While the kind of fire you can build depends on your wood, the principles involved don't change. "The fire triangle is made up of three ingredients ― fuel, heat, and oxygen," says Julie Sidel, interpretive specialist at Big Basin. "Folks often forget that third ingredient." Nothing beats gathering around the flames to hear a tale. We asked librarians near national parks for their suggestions, and we threw in one of our own. (All are available at www.amazon.com.)
Campfire Stories: Things That Go Bump in the Night, by William W. Forgey, M.D. (Globe Pequot Press, Guilford, CT, 1985; $12). Original, classic stories of adventure and ghosts, each easy to memorize for retelling.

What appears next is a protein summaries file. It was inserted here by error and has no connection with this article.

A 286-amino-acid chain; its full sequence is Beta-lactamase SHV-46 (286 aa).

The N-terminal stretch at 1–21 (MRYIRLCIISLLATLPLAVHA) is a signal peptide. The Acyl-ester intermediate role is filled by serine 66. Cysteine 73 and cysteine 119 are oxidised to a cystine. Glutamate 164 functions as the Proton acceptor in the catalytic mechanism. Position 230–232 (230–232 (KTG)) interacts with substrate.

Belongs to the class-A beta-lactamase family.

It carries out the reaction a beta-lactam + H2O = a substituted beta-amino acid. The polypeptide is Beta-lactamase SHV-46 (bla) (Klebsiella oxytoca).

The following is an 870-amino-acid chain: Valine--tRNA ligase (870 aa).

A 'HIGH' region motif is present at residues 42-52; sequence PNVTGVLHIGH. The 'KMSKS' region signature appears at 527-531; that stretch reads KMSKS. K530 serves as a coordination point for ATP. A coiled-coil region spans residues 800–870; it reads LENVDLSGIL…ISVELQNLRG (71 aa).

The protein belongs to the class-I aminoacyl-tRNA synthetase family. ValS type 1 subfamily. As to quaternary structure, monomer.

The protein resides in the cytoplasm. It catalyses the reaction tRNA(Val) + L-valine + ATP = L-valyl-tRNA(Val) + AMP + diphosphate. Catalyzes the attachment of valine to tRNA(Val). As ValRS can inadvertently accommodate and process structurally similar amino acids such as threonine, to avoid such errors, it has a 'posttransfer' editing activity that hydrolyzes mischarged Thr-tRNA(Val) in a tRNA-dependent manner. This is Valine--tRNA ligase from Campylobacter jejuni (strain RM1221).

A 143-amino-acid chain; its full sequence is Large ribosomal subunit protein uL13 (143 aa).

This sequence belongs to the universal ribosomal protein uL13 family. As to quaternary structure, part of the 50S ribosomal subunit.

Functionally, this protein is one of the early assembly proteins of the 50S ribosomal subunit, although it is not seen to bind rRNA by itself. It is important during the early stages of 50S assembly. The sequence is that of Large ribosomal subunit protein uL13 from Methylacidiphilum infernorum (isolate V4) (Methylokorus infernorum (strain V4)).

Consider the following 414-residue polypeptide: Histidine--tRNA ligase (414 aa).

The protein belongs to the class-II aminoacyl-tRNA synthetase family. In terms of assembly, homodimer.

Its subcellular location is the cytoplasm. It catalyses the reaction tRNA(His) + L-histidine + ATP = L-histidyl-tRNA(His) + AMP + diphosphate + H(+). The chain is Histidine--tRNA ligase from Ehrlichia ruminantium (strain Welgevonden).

My Life in Dog Years, by Gary Paulsen (Bantam Doubleday Dell, New York, 1998; $16). The famed author of adventure tales reflects on the canines in his life (you'll love Caesar) in a series of entertaining stand-alone chapters.
Ready-to-Tell Tales: Sure-Fire Stories from America's Favorite Storytellers, edited by David Holt and Bill Mooney (August House, Little Rock, AR, 1994; $20). Forty professional storytellers share stories guaranteed to work in front of the most demanding audiences.
Stories for Around the Campfire , by Ray Harriot (Campfire Publishing Company, Laurel, MD, 1986; $7.95). A collection of humorous, ghost, adventure, foreign, and Native American stories handpicked by camp directors.